I've missed being in the fishbowl.

14 October 2009

Post-Surgery update

Considering I have been doing a whole lot of nothing for the past 3 weeks, you would think I would be more up to date with blogging. Sadly, I haven't had the energy to do much of anything (**including, if you've emailed me... I discovered a whole list of drafts in my gmail from where I apparently started to respond, and then ended up passed out from percocet. My apologies, and I'm catching up on those emails now!).

I had surgery on 9/28. I sent the following email out to my teammates to let them know how things went, in true race report fashion:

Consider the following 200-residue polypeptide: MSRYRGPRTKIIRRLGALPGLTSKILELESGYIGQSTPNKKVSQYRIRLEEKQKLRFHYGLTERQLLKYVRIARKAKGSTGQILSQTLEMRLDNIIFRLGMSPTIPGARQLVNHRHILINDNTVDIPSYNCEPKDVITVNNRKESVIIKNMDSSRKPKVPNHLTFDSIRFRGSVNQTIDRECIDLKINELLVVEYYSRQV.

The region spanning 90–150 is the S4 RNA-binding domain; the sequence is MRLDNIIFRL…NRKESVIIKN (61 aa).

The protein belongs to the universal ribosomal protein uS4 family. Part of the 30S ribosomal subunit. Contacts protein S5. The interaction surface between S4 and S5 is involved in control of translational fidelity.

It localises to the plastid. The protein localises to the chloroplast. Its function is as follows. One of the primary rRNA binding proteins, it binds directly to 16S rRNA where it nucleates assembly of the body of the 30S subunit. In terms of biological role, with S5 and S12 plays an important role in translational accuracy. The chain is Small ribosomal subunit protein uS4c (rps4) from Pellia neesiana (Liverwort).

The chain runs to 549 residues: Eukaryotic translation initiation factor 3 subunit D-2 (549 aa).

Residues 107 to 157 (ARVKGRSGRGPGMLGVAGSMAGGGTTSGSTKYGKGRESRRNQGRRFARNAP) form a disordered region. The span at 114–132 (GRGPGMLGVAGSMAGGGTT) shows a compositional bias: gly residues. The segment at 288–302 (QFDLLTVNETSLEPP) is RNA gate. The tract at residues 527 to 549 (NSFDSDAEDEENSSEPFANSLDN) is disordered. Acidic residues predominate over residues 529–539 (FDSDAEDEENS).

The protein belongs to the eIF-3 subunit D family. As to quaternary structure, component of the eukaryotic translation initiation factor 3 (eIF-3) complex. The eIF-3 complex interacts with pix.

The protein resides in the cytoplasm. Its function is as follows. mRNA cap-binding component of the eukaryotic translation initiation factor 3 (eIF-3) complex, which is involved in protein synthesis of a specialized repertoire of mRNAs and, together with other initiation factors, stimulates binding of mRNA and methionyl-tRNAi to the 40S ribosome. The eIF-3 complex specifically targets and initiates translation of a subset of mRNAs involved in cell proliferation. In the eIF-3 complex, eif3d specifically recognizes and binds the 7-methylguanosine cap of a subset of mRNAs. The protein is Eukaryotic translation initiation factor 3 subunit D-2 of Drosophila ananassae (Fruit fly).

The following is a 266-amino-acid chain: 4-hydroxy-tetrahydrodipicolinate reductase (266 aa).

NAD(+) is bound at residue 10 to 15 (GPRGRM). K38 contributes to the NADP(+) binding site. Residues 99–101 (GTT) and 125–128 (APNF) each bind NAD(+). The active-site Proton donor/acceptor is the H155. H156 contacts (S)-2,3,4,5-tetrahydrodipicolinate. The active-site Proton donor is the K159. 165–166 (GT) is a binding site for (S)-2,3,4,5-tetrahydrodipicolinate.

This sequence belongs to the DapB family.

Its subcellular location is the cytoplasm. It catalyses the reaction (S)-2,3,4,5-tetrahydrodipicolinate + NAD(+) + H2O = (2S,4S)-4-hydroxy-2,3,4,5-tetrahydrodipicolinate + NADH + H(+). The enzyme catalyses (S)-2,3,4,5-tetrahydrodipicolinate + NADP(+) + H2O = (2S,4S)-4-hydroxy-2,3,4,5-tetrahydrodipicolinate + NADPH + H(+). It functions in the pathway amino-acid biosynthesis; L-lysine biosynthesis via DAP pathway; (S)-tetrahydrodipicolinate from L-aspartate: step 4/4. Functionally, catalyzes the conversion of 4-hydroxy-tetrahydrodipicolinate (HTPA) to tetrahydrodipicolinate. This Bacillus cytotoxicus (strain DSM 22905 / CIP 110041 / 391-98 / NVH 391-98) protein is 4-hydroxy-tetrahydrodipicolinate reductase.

Woke up at 5:30 am Monday morning. Tossed on some clothes and mom drove me down to INOVA Fairfax. I hobbled in and received my wristband for the event and listened to the pre-race briefing. I signed off on some papers, took my pager (think restaurant pagers) and sat waiting to be taken back. Scoped out the competition - I was totally going to beat the little girl in a froggie onesie to the operating room. I'm a seasoned pro at surgery, afterall. To calm my nerves and pass some time, I brought along a book. My mom noted how pathetic I looked with my leg propped up on a crutch, wearing a race t-shirt (to be fair, thats about the only type of tshirt I own anymore) and reading "Once A Runner". My beeper finally went off, and I headed to transition to get ready. It's always nice passing Team Z faces with smiles and encouraging words. Kitty and Jeff were back in the pre-surgical room with patients of their own, but both stopped by to chat and see how I was. Some more body markings (doc signing the leg that was being operated on) and a few more pages later, I got the good stuff and was wheeled off for surgery. Had a great time of 2 hours in surgery, and woke up in the recovery room. After making some new friends there, and heading over to the second recovery room, I was ready to be done with the day. Came home and slept. Had some visits from some Z'ers, which are always nice.Tuesday was filled with by far the most excruciating pain I've ever been in... no amount of narcotics would help. I was warned it would hurt, but had no idea what I was in for.. so if you called or wrote yesterday, sorry for not getting back to you. Life is back to okay today